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RIVA Arena REVIEW: Is this the BEST wireless multiroom speaker on the market?

RIVA Arena REVIEW: Is this the BEST wireless multiroom speaker on the market?RIVA

RIVA Arena REVIEW: Is this the BEST wireless multiroom speaker on the market?

RIVA hasnt been around long, but its short life so far has already made a pretty big impact on the speaker market.

The Riva S gives the UE Boom a run for its money when it comes to portable Bluetooth speakers, and now the Riva Arena offers some pretty interesting competition to the Sonos range of speakers.

Its generally agreed upon that the Sonos Play:1 is the market leader when it comes to multiroom speakers… but the RIVA Arena has the potential to knock it off its perch.

From close range, the Arena is a speaker thatll make audiophiles swoon – the deep, satisfying bass response is unlike anything weve heard from a speaker of this size, and the fidelity of the speaker is practically flawless – no matter what youre casting to it.

RIVA offers a nice alternative to those that dont want to buy into a larger Sonos ecosystem, or who dont like the sound the speaker offers. We will say of the RIVA Arena that in smaller or slimmer rooms, it vastly outperforms the Sonos family.

The sound is loud. Super loud. Although the speaker performs well at low volumes, it really comes into its own the louder you get. Whats also impressive about the RIVA is that it manages to output its sound in stereo – most compact speakers down-sample to mono.

Riva Arena – COMPACT MULTI-ROOM SPEAKER

RIVA ARENA is the compact multi-space speaker in RIVAs WAND series that delivers Stereophonic Sound for an unrivaled audio experience and compliment to any modern lifestyle. Perfect for music enthusiasts craving a LIVE audio experience at home, office or outdoors with the optional battery pack (16+ hrs).

This means the way that the RIVA fills the space is incredible. We tested it in the living room of a thin but long living room in a terrace house, and a larger, more open kitchen space in a country house. With the right volume settings and positioning, the RIVA filled both spaces with sound wonderfully.

Because the speaker is so compact, the realisation of the stereo sound isnt massive, but it still makes a big difference compared to other speakers outputting a mono mix.

You can tell the RIVA is primarily designed to be controlled via your smartphone, because the controls on top of the speaker are a little laggy and aesthetically unpleasant. You can alter connection modes by holding down the skip track button, but sometimes it feels like it wont register your command, or take a while to glue to your input.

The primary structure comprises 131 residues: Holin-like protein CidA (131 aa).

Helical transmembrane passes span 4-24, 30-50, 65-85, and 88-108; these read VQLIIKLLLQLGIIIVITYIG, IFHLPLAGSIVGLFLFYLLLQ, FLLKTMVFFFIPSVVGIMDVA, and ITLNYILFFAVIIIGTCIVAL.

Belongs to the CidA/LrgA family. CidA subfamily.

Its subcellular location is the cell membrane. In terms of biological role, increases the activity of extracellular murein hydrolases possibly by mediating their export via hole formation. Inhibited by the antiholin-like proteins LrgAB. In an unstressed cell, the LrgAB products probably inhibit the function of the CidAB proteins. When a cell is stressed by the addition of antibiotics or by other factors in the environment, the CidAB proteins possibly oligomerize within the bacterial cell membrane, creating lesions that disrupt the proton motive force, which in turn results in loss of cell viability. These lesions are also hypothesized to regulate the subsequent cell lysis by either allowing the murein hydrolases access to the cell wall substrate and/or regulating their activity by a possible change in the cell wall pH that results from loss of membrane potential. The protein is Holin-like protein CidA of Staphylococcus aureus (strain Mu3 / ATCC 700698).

Response time to casts from your phone is impressive, though, and even using an aux input offers the same level of gorgeous sound you get from Bluetooth or casting.

Whilst we were testing the device, we took it to a country house in an area without signal or wifi. Lucky, the RIVA has an away mode that allows you to connect wirelessly to the speaker without having to have a parent WiFi connection to pair through.

This mesh wireless network offered the same results in terms of playback as anything connecting via a router – a lifesaver in situations where youre caught without an internet connection.

If you want to drop an extra £75 on the already fairly expensive speaker (roughly £225), you can nab yourself a battery pack that offers 20 hours of battery life away from a dedicated power supply. Thats pretty handy, too, considering the power lead the speaker ships with is really kind of short.

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You can tell the RIVA is primarily designed to be controlled via your smartphone, because the controls on top of the speaker are a little laggy and aesthetically unpleasant. You can alter connection modes by holding down the skip track button, but sometimes it feels like it wont register your command, or take a while to glue to your input.

Response time to casts from your phone is impressive, though, and even using an aux input offers the same level of gorgeous sound you get from Bluetooth or casting.

Whilst we were testing the device, we took it to a country house in an area without signal or wifi. Lucky, the RIVA has an away mode that allows you to connect wirelessly to the speaker without having to have a parent WiFi connection to pair through.

This mesh wireless network offered the same results in terms of playback as anything connecting via a router – a lifesaver in situations where youre caught without an internet connection.

If you want to drop an extra £75 on the already fairly expensive speaker (roughly £225), you can nab yourself a battery pack that offers 20 hours of battery life away from a dedicated power supply. Thats pretty handy, too, considering the power lead the speaker ships with is really kind of short.

Its unfortunate that iOS users have to download the RIVA Wand app to set up and use the device, but Android users can basically use any Google Cast functionality with the speaker to play music or sound from just about any source.

Pairing multiple speakers with Chromecast Audio gives you the capability to set up a hassle-free, multiroom speaker system – ideal for Android users.

And thats kind-of our summary from the RIVA, too: if you want a mid-range, Sonos-alternative speaker, and you use a mostly Android ecosystem, you cant go far wrong with the RIVA.

The sound quality is spectacular, the design is compact and unobtrusive in a home setting, and the functionality is superb. For anyone that doesnt want to buy into the whole Sonos brand, you really couldnt ask for a better alternative. Its just a shame the speaker costs a bit more than its rivals.

RIVA Arena VERDICT – 5/5

PROS

Incredible sound quality
Flexible connectivity
Away mode is a lifesaver

CONS

Pricey
Better suited to Android than iOS

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